Talk of racial equality sounded through SIU’s Student Center auditorium Tuesday evening.
John Gaskin III—NAACP’s youngest member on the national board of directors—along with SIU President Randy Dunn and various leaders of Registered Student Organizations discussed police brutality, as well as equality for the black community.
The event, “Ferguson and Beyond: Not Just a Moment, but a Movement,” was hosted by the SIU Chapter of NAACP, Blacks Interested in Business and the College of Business Office of Minority Affairs.
Dunn briefly spoke at the event.
“We have this great and strong push to have a wide variety of events for Black History Month,” Dunn said.
The affair featured a spoken word poem by Nicolette Shegog, director of finance at the College of Business Office of Minority Affairs.
Gaskin, a resident of Ferguson, Mo., until the age of 13, was the last to speak. He said he became aware of civil injustice and abuse of police power as a child.
“I remember the police department vividly,” Gaskin said.
He said his mother was targeted by Ferguson law enforcement while driving and was often pulled over at the same stop sign.
“You shouldn’t repeatedly be harassing your own residential neighborhood,” Gaskin said.
He said he has experienced racial profiling as well.
“That’s like asking if I have a social security number,” he said. “Every African-American male that I know has been confronted by law enforcement and has been put in a situation that they shouldn’t have.”
However, his awareness of social injustice did not grow purely from personal encounters with police. Gaskin’s grandmother, Esther Haywood, was a driving force in his fight against discrimination.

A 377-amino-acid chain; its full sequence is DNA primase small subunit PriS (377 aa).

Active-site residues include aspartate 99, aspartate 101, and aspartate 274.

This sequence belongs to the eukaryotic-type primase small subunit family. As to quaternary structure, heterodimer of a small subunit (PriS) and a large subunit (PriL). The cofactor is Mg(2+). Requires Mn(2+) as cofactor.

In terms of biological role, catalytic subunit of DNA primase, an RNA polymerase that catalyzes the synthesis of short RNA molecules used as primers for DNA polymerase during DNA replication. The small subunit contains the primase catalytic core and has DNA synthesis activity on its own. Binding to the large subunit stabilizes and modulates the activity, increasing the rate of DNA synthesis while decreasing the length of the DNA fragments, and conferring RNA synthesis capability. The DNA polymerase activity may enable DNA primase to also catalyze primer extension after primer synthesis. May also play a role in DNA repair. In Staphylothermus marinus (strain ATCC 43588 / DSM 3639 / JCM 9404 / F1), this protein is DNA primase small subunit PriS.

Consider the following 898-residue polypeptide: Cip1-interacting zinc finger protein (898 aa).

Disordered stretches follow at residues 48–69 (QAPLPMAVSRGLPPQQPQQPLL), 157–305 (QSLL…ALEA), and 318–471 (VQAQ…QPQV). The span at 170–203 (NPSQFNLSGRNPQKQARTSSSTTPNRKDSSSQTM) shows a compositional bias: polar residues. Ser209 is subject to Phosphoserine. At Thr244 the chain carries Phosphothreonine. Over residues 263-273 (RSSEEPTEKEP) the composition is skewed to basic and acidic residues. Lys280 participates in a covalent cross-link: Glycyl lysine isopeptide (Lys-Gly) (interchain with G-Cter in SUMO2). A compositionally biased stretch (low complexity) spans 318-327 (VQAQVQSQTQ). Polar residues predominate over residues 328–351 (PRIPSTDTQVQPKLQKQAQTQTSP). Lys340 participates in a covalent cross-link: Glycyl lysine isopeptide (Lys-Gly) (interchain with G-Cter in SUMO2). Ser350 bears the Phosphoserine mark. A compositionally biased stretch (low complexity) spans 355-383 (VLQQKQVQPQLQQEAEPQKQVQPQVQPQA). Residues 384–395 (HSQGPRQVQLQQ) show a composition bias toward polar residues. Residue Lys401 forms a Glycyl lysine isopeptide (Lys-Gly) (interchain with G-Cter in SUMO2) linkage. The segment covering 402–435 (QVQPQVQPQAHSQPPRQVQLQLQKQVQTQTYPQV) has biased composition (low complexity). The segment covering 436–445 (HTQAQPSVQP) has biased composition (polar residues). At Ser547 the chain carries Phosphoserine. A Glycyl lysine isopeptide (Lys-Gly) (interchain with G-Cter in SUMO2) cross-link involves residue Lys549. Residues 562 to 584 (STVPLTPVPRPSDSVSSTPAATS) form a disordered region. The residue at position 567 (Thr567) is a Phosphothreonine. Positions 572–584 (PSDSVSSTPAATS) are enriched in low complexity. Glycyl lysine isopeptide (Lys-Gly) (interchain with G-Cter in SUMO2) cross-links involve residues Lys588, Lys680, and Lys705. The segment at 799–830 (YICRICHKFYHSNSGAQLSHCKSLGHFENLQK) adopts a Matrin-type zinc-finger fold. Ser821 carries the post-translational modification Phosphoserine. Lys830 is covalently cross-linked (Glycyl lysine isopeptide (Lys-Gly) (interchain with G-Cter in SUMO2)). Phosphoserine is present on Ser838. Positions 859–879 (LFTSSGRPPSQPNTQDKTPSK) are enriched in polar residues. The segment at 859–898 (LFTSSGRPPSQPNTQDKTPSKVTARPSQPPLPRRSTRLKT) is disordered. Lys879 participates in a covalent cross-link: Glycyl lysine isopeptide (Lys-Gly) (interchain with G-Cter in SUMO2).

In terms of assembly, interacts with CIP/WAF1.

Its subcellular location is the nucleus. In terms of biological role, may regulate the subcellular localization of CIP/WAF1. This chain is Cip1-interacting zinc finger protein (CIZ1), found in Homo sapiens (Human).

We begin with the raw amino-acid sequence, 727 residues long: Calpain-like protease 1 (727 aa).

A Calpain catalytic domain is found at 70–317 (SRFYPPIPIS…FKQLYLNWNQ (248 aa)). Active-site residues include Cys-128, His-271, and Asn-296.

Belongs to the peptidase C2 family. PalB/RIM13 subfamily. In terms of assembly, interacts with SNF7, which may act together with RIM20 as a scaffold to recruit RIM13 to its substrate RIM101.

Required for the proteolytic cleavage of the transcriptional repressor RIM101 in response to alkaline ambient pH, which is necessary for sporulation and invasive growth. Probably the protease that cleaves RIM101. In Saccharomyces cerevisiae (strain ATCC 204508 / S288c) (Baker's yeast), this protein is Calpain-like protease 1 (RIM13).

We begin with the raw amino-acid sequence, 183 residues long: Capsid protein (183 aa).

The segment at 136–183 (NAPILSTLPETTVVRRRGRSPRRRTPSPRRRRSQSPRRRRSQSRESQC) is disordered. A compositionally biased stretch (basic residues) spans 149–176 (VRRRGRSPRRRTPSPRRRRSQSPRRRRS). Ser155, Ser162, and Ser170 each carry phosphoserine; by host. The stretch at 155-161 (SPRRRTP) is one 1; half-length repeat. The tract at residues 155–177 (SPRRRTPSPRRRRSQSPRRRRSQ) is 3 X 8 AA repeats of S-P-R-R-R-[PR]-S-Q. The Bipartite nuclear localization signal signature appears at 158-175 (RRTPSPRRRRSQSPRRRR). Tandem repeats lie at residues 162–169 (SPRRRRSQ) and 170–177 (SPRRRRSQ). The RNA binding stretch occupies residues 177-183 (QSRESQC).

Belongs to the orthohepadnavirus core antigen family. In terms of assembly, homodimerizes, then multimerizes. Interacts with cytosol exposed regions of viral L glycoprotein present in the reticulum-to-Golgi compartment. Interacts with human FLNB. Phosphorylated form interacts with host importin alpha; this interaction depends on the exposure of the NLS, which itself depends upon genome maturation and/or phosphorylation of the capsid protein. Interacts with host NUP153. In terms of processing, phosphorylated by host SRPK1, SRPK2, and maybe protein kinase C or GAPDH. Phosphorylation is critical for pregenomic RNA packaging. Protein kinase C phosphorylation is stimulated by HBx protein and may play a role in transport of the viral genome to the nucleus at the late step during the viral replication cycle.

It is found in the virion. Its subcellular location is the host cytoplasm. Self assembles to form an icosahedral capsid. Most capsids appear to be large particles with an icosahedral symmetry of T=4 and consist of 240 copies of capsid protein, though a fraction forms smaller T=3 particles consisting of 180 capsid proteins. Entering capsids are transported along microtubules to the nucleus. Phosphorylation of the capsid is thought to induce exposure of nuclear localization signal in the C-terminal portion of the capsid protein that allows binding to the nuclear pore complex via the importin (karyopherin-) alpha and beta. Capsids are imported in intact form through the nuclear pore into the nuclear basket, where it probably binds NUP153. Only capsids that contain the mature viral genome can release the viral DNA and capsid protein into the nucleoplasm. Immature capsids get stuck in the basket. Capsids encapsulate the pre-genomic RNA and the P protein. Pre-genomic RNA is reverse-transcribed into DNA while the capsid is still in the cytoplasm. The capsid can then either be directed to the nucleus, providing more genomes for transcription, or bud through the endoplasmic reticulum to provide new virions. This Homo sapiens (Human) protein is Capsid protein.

Haywood, president of the St. Louis County NAACP and a former Missouri state legislator, often brought Gaskin to the organization’s events when he was young.
He said his exposure to the NAACP helped him succeed.
Through his involvement in the organization, he met President Barack Obama on several occasions, as well as Beyoncé, Al Sharpton, Clive Davis, Russell Simmons, Snoop Dogg and other famous Americans.
“It’s a blessing,” he said. “But you’ve got to maintain a certain level of humility to stay in this kind of game.”
His work is not motivated by the incredible experiences he has had because of the organization, though.
“What drives my force is when I look at the tragedies,” he said.
The stories of Eric Garner, Mike Brown, Amadou Diallo, Trayvon Martin and Tamir Rice are just a small representation of minorities killed at the hands of law enforcement, he said.
“There are tons of Michael Browns in America who have gotten no attention and no justice,” Gaskin said. “The list goes on and on.”
The fight against racial disparity and excessive police force will continue as necessary, he said.
“We, as young people, must make it clear that we can’t breathe until there is justice,” Gaskin said.